Primary Lateral Sclerosis Vs. ALS
Primary lateral sclerosis (PLS) is a motor neuron disease variation of ALS (amyotrophic lateral sclerosis) but far more rare. PLS refers to patients who seem to have disruptions with only upper motor neurons and not lower motor neurons. It is possible, however, for PLS to progress to ALS.
PLS causes weakness in the voluntary muscles that control your legs, arms, and tongue. It can happen at any age, but usually occurs between 40 and 60. It can also be caused in children by an abnormal gene inherited by the child from their parents.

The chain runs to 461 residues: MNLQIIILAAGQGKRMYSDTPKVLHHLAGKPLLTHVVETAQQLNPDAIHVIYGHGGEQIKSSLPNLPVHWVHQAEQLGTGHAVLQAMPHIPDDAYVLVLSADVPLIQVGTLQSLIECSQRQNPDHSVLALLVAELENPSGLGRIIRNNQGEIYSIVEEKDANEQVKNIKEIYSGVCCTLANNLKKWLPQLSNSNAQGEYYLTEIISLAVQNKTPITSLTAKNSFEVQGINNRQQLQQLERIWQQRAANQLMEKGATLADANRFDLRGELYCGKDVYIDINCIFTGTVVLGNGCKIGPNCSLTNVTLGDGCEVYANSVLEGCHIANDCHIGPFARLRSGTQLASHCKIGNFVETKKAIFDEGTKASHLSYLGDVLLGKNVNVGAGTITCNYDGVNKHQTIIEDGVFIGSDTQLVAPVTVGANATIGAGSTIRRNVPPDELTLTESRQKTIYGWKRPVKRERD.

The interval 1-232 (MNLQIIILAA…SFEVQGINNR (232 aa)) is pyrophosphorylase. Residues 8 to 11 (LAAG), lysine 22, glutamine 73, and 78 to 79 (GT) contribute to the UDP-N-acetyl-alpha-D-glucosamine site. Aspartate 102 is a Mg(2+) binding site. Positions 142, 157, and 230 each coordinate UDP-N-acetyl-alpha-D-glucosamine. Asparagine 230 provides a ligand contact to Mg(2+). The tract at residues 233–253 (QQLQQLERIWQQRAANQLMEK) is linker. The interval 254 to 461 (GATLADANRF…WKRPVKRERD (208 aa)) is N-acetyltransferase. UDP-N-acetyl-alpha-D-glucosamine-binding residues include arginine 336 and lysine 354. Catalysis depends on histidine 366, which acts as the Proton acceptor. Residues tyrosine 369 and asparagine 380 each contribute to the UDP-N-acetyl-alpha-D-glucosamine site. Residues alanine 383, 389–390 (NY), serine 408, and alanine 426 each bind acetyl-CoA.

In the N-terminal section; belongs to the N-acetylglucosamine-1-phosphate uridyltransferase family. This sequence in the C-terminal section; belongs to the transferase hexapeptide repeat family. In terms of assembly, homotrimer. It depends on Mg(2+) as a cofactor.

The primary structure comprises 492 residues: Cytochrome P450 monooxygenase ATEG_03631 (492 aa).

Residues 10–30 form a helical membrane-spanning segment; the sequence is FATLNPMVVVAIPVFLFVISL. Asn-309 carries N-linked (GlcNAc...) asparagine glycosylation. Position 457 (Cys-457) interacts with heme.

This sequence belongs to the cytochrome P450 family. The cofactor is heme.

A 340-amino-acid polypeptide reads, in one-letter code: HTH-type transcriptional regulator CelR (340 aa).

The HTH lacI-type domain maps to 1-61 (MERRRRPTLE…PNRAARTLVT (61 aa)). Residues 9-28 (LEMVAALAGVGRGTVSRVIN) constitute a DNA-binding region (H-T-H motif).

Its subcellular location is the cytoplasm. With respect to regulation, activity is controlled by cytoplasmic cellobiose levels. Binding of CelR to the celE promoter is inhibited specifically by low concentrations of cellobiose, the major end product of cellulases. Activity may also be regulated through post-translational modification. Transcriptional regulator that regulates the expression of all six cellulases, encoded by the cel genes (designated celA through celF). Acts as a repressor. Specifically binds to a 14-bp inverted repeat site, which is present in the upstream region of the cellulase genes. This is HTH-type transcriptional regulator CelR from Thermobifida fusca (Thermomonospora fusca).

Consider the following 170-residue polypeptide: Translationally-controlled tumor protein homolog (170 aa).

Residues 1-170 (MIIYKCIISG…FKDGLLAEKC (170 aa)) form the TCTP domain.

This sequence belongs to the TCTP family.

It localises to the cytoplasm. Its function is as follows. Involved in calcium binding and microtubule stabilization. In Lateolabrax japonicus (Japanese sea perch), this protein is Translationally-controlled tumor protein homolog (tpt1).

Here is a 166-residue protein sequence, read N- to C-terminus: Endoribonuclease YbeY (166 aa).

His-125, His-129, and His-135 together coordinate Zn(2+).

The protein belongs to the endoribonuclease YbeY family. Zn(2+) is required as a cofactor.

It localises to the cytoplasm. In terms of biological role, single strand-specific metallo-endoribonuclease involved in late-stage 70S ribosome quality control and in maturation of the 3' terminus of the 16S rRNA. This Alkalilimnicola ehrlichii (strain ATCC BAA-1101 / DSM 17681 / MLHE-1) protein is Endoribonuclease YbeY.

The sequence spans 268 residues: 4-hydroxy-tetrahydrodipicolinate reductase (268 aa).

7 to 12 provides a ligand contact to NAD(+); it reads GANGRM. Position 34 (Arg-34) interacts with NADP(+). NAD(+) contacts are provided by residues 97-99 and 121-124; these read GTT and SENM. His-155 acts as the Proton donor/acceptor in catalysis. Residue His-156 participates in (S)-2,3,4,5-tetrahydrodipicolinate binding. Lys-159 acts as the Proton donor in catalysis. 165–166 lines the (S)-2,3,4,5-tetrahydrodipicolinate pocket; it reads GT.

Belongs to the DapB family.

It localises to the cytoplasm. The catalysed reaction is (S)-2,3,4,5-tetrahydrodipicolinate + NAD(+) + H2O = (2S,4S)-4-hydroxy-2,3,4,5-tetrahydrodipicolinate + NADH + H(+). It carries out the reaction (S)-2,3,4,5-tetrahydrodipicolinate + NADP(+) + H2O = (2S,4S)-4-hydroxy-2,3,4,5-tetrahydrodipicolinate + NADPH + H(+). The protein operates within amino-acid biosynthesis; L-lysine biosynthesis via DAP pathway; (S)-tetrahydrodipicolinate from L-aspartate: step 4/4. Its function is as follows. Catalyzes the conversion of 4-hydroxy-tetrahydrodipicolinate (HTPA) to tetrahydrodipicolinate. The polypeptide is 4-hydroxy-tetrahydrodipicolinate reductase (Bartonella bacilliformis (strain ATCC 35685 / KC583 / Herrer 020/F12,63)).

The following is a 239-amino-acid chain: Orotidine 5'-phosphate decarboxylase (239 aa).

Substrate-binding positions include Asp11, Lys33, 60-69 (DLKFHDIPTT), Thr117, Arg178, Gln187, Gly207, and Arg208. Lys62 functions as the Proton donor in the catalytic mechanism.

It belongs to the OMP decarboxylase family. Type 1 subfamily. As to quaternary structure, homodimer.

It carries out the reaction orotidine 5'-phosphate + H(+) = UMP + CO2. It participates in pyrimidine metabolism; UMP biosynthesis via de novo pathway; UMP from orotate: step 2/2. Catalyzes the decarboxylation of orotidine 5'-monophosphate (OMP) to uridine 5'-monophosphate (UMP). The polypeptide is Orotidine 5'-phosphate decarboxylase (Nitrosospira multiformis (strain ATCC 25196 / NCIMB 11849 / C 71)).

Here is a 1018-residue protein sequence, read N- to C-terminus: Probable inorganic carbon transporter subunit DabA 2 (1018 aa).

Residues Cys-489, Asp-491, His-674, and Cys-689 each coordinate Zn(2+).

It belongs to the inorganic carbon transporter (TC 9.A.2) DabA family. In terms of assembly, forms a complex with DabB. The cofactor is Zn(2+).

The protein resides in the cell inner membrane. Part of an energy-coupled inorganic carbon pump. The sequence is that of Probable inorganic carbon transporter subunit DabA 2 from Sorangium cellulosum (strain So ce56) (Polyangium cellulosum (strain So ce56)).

Primary Lateral Sclerosis Symptoms
Symptoms of PLS can include the following:
- Weakness and stiffness in your legs
- Difficulty balancing and clumsiness as leg muscles weaken
- Weakness in the trunk, arms, hands, tongue, and jaw
- Slowness of speech or slurred speech and drooling as facial muscles weaken
PLS does not progress as quickly as ALS. While it can affect quality of life, working with a team of specialists can help you maintain fulfilling activities.